THE VOTE is a four-part PBS docuseries chronicling the women’s suffrage movement in the U.S. and their demands for national voting rights. The series’ premier broadcast this past July was timed as a prelude to August’s 100th anniversary celebration of the 19th Amendment to the U.S. Constitution, which states: “The right of citizens of the United States to vote shall not be denied or abridged by the United States or by any State on account of sex.”
It may be surprising to some modern viewers to learn that it took so many grueling decades of struggle by women, who were met with ridicule and risked arrest, imprisonment, and even torture simply for demanding the right to vote. It wasn’t until 1920 that the 19th Amendment was finally ratified by the requisite number of states to become the law of the land.
As excellent and informative as The Vote was on many levels, I was sorely disappointed that the series failed to mention the presence, indeed the prevalence, of suffragist leaders who were bisexuals and lesbians. There wasn’t so much as a brief reference to this important fact in a four-hour series. It would have been easy, for example, to include basic information on the same-sex partnerships of Anna Howard Shaw and Lucy Anthony, or of Carrie Chapman Catt and Mary “Mollie” Garrett Hay. All were highly visible activists in the crusade for suffrage. And then there’s the enigmatic Alice Paul. Was she an asexual “spinster” or a deeply closeted lesbian? At any rate, Alice Paul chose to live outside man-centric norms and worshipped the memory of Susan B. Anthony, who was herself lesbian (as I discussed in the March-April 2020 issue).
In most respects, The Vote is what we’ve come to expect from documentaries created for the prestigious PBS/American Experience brand: compelling archival footage and photos; commentary by leading scholars; lucid narration and storytelling; a roster of fascinating historical figures. We hear a short recap of the early women’s rights movement featuring leaders from the mid- to late-19th century, such as Susan B. Anthony and Elizabeth Cady Stanton. Both women emerged as fervent abolitionists, backing the Union cause in every way they could, only to find that both black and white women were again left out when the federal right to vote was extended to male African-Americans and freedmen after the Civil War. The main focus of this docuseries, however, is the early 20th century and its competing activist factions, led by women ranging from the nonthreatening Carrie Chapman Catt to the firebrand Alice Paul.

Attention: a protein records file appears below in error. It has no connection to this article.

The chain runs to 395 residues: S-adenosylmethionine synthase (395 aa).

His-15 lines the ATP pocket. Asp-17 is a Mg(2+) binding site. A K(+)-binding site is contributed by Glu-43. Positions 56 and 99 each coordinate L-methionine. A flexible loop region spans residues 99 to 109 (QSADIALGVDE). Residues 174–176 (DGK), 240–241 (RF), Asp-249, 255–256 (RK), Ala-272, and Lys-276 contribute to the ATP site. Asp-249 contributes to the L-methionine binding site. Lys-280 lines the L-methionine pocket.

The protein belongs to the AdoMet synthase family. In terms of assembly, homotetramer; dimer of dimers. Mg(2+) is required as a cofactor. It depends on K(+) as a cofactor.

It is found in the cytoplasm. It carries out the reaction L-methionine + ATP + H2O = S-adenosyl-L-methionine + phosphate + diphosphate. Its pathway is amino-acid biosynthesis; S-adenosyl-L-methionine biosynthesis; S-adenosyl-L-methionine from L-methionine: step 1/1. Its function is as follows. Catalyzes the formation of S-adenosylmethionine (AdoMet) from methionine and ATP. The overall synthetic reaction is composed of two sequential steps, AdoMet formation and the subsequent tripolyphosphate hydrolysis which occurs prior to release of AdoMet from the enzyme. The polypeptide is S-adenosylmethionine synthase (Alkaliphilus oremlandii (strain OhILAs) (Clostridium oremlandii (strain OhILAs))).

And yet. The series’ website declares promisingly: “The battle for the vote also upended previously accepted ideas about the proper role of women in American society and … brings to life the unsung leaders of the movement and the deep controversies over gender roles.” But apparently writer-director Michelle Ferrari did not see fit to contemplate the category of sex as it was playing out for the movement’s queer women, whose lives and loving lesbian unions exemplified freedom from restrictive gender roles.
It does a disservice to history and the study of gender to exclude LGBT people from “the American experience.” Sadly, the dreary heterosexism of The Vote, like that of so many other straight-washing documentaries, conveys a clear message: We don’t matter, and our stories are expendable. This disconnect between gay historical scholarship and popular educational media is yet another indication of the enduring legacy of homophobic evasiveness, which persists in far too many classrooms, podcasts, and cultural institutions in the U.S. and abroad.
Sted Mays, based in Atlanta, has written about Susan B. Anthony and Anna Howard Shaw for this magazine and for lgbtqnation.com.